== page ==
Apple has not only stopped submitting hardware to Green Electronics Council’s EPEAT certification program but they are taking the EPEAT certification off but may be removing the EPEAT branding from its existing products. Ordinarilly, joining or leaving certification program would not be large news item, but this one is because the US Federal Government REQUIRES that 95% of electronics have the EPEAT certification of “silver” or better. Many state governments and large corporations also require EPEAT certifications.
So why did Apple leave? These quotes from BetaNews sum up the situation nicely:
Teardown experts iFixit recently declared the Retina Display-packing Macbook Pro was “The least repairable laptop we’ve taken apart,” and Apple’s svelte designs are leaving progressively less room for end user manipulation and customization.
Section 188.8.131.52 of the revised standard mandates “Easy disassembly of external enclosure.” The criterion is pretty simple, “external enclosures shall be easily removable by one person alone with commonly available tools.”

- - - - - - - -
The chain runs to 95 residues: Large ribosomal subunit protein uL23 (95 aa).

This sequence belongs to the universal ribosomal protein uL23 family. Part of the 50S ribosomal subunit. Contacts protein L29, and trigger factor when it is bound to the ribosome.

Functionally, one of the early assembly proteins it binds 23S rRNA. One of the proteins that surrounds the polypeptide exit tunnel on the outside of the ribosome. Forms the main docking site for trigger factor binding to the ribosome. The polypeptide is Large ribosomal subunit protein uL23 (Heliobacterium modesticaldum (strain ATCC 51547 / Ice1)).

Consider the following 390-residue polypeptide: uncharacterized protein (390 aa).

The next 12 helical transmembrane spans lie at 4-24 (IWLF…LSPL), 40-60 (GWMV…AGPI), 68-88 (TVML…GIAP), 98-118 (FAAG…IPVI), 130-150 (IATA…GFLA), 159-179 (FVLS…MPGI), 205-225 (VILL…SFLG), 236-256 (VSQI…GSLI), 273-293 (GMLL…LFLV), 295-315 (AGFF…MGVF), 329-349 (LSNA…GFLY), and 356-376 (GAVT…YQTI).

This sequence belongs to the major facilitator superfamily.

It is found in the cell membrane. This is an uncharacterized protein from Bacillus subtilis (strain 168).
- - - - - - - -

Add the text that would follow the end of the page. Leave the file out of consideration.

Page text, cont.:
Apple uses proprietary “Pentalobe” screws to hold together the new iPhone and Macbooks, which immediately throws up a roadblock in compliance.
Furthermore, the non-removable batteries in Apple products present a compatibility problem with the new standard. Section 184.108.40.206 of the revised (EPEAT) standard says circuit boards, batteries, and other components containing hazardous materials must be made safely and easily identifiable and removable, and the Lithium Polymer batteries of the new Macbooks are actually glued into the chassis. Once the case is opened, the fundamental structure is changed unless glue is re-introduced…
How will various governments and corporations respond:
…Upon hearing that Apple no longer supported EPEAT, Jon Walton, Chief Information Officer for the city of San Francisco said all fifty of the city’s agencies will no longer use taxpayer money to buy Apple products…
…my home state of Maryland requires all desktops, laptops, and computer monitors purchased or leased by state agencies to be rated as EPEAT silver or gold.
However, exceptions can be submitted by an agency’s CIO to the Department of Information Technology for a case-by-case analysis. They simply must include a “clear justification of why the non-EPEAT registered product is required as opposed to similar products that are registered as EPEAT Gold or Silver.”